Manumea (Didunculus strigirostris), Tooth-billed pigeon
The Manumea is the national bird of Samoa and is found nowhere else in the world. A species of ground pigeon, the Manumea has a large head and hooked beak. One of the closest living relatives of the extinct dodo, the scientific name for the species (Didunculus strigirostris) means little dodo.
The Manumea plays an important role in the forests of Samoa by distributing the seeds as it feeds on native fruit trees, and the aerial tubers of the wild yam (Dioscorea bulbifera). Its large beak allows it to feed on fruits that smaller pigeons can’t eat. There is still a lot to learn about the biology of this elusive species.
In the past, the Manumea was hunted as a source of food and its feathers have been used by Samoan women to decorate fine mats. Populations of Manumea underwent a huge crash in the 1900s likely due to invasive animal pests and loss of habitat. The species is currently classified as Critically Endangered by the ICUN Red list of Threatened Species. It is thought that less than 200 individuals can now be found in the remote forest uplands of Upolu and Savai’i. Click here to find out more about the Manumea and the conservation work by the Samoan community to save this species.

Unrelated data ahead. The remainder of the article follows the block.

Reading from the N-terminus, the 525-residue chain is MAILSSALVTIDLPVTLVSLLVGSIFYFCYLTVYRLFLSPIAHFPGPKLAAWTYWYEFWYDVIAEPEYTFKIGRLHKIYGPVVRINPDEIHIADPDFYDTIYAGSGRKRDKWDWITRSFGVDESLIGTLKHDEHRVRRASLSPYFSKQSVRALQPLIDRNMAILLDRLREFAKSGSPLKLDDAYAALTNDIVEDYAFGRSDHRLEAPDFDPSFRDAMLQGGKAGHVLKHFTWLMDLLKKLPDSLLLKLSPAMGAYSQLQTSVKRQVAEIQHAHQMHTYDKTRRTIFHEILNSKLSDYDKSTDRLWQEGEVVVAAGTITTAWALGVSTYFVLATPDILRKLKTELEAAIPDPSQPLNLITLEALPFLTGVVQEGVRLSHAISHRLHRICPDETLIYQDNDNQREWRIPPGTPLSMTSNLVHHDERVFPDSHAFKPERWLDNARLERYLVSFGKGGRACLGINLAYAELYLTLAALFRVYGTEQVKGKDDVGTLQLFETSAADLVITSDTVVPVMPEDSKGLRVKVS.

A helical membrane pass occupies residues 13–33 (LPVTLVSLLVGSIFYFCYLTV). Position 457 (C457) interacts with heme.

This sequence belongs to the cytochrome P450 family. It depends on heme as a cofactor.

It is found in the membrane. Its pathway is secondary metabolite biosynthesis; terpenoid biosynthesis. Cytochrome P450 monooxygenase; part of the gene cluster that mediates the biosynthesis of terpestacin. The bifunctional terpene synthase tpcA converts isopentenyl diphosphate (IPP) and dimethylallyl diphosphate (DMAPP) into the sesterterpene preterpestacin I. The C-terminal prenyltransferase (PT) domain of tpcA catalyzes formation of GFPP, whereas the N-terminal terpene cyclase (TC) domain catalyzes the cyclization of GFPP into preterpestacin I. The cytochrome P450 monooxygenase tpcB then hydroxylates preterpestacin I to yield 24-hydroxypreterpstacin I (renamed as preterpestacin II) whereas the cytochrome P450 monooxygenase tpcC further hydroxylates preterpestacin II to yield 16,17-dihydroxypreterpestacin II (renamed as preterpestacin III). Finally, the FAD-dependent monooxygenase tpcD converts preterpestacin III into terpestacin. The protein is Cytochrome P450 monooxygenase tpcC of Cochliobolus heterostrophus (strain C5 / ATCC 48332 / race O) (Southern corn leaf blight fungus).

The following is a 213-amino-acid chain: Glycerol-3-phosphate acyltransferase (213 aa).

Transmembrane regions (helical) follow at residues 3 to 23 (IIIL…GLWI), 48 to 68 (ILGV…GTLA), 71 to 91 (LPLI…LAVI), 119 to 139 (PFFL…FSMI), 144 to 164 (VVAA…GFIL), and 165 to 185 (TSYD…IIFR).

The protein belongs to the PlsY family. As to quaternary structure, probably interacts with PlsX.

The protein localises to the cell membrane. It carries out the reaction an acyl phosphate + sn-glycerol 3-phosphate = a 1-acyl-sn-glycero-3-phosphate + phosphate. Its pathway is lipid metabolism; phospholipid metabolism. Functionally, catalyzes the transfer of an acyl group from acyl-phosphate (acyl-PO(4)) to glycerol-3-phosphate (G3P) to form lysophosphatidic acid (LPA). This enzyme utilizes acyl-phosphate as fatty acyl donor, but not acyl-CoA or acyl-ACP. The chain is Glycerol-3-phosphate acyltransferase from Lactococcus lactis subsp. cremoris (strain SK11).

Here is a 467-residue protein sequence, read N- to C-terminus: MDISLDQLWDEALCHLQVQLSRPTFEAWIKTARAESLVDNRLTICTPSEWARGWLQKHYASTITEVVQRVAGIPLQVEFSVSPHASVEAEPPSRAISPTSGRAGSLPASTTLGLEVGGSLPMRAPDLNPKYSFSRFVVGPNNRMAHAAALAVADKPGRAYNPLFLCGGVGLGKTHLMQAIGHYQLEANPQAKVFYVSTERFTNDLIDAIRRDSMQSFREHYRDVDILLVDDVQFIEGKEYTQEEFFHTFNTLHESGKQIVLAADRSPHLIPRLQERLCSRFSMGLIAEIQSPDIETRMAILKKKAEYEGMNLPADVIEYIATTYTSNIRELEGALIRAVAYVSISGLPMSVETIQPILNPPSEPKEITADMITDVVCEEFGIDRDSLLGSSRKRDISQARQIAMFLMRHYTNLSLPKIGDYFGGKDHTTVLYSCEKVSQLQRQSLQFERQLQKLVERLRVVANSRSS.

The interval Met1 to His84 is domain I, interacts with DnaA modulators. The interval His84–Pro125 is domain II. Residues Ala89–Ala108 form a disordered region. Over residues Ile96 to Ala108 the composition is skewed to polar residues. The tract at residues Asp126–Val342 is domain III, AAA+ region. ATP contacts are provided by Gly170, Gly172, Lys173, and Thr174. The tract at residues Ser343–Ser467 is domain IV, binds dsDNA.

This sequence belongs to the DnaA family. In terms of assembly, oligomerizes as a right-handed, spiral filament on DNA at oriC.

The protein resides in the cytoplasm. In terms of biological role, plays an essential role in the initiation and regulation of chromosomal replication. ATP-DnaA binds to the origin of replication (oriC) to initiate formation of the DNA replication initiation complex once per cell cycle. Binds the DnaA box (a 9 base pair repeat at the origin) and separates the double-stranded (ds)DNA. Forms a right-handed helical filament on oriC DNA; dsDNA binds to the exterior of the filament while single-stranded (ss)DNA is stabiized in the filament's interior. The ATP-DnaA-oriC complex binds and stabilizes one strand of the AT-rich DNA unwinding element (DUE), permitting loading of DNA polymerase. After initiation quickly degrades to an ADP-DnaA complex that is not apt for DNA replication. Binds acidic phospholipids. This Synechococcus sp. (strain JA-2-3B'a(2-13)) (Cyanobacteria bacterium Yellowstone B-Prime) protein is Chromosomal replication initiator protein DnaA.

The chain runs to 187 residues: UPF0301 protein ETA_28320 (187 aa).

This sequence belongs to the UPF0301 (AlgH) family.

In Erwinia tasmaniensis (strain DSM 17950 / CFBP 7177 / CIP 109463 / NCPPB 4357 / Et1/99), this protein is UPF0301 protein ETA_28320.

The Manumea in flight has been described as a distant rolling thunder through the forest. Reverend John B Stair, in his 1987 article to the Royal Society of New Zealand, details a traditional story and often heard canoe-song about the Manumea.
“Tradition states that on one occasion a company of atua (warriors) were put to flight, on the march to the scene of action, through mistaking the noise of the distant rumbling caused by this bird on the wing for the rapid approach of a body of opposing troops. They broke, and fled in dismay…”
Pa, lulu le manu, e,
(With the thunder-crash the bird flies,
And Safata runs away!)
Image credit: Gould, J. The birds of Australia : in seven volumes with Supplement [i.e. Vol. 8]. Auckland War Memorial Museum Library, QL 693 GOU